I've played more guitar in the past month than probably the previous 3 years put together. I continually find myself saying, "OK. Once more through this song and I'm quitting for the night." And, then I play that song again. And again. And again. The Riff Repeater lets you learn songs piece by piece before you ever try playing through the entire song, or you can use Riff Repeater to drill the hard parts of any song. There are Technique Challenges with olympic-medal style incentives. And, there are Guitar-Cade games to which make boring stuff like scales more fun. So, there's a considerable amount of flexibility in how you use Rocksmith. Much more fun than sitting in a room by yourself running scales for hours at a time.

Qualifying a song for an Event is often pretty easy, but really getting it down is a different story. When you do get good enough, there's a Master Level where it's just you, the backup band, and a thousand screaming fans. You have to play the songs from memory. To unlock the Master Level, you have to score at least 100,000 on a song and max each phrase or section of the song. As of today, I still haven't made it there.

There's a multiplayer feature which lets two people play at the same time - without being on the same skill level. My son and I can play at the same time, either playing the same part or splitting rhythm and lead. Doing something creative with your kids or friends rather than sitting on your ass shooting aliens? That alone makes Rocksmith worth every bit of $79.99 - even if you DO have to read the set-up instructions and run analog audio cables. (For multi-player mode, you will need an extra Real-Tone cable which will cost you another $30. Still well worth the price.)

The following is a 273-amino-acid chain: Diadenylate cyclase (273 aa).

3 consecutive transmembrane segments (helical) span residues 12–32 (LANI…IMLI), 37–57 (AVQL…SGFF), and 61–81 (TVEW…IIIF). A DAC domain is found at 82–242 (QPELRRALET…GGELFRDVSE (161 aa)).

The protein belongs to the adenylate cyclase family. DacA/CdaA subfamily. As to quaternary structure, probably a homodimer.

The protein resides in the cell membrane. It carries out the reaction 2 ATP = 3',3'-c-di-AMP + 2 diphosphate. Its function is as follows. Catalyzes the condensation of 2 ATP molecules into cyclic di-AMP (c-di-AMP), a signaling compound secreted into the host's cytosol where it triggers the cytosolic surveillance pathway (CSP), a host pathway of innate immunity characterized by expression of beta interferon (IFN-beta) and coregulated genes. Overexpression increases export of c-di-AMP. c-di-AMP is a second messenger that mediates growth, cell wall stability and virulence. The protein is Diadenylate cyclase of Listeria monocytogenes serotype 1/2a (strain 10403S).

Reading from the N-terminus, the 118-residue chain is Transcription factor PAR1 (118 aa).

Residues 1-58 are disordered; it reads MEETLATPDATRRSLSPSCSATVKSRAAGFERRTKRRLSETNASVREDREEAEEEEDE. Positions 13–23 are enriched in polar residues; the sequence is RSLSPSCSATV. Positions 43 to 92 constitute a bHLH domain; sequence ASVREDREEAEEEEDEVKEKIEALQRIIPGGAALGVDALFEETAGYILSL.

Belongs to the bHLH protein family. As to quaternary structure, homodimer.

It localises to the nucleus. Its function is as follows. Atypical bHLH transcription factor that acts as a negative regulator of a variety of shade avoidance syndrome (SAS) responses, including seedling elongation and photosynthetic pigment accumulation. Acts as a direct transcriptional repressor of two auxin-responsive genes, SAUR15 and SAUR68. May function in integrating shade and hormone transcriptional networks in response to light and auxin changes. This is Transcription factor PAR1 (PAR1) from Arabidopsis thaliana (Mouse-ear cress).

There are some things about the design that I'd change if I had the smarts to write game software but overall it works fine like it is. Most of the songs that come with Rocksmith are pretty good. There's only one or two that I would delete. You can download new songs for about $2.00 each through XBox Live. Not sure how DLC works for PS users. At Christmas, the folks at Ubisoft gave away three free Christmas songs.

To play, you need a guitar (just about any guitar with a pick-up on it will do) and a game console, currently either an XBox or PS. A release for PCs is due out this Spring. You don't need an expensive guitar, but it's helpful if your guitar will at least stay in tune. Otherwise, it'll be very hard for you to make any progress in the game and you'll sound horrible.

You'll also need some way to run analog audio from your game console to some speakers or headphones - through a home theatre receiver, for example. This game is unplayable if you insist on ignoring the very clear on-screen directions for hooking up your system. The audio delay that you'll get using HDMI cabling or your TV speakers makes Rocksmith virtually impossible to play. This issue is already widely known and Rocksmith addresses the issue right on the screen before you ever play the first note. As with most things in life, if you read the directions first you'll have no problems with audio latency.

Overall, Rocksmith rocks. The detractors are entitled to their opinions, of course, but I wouldn't give their opinions much weight. Unless you already think you are some kind of guitar god, you will really, really enjoy Rocksmith and also learn quite a lot from playing it, kids included. Best $110.00 (with extra cable) I've spent in a long, long time. And, when you consider that you can use Rocksmith as a practice amp - with a whole bunch of effects pedals built-in - even the additional $299 I spent on an XBox makes Rocksmith look like a very, very good buy.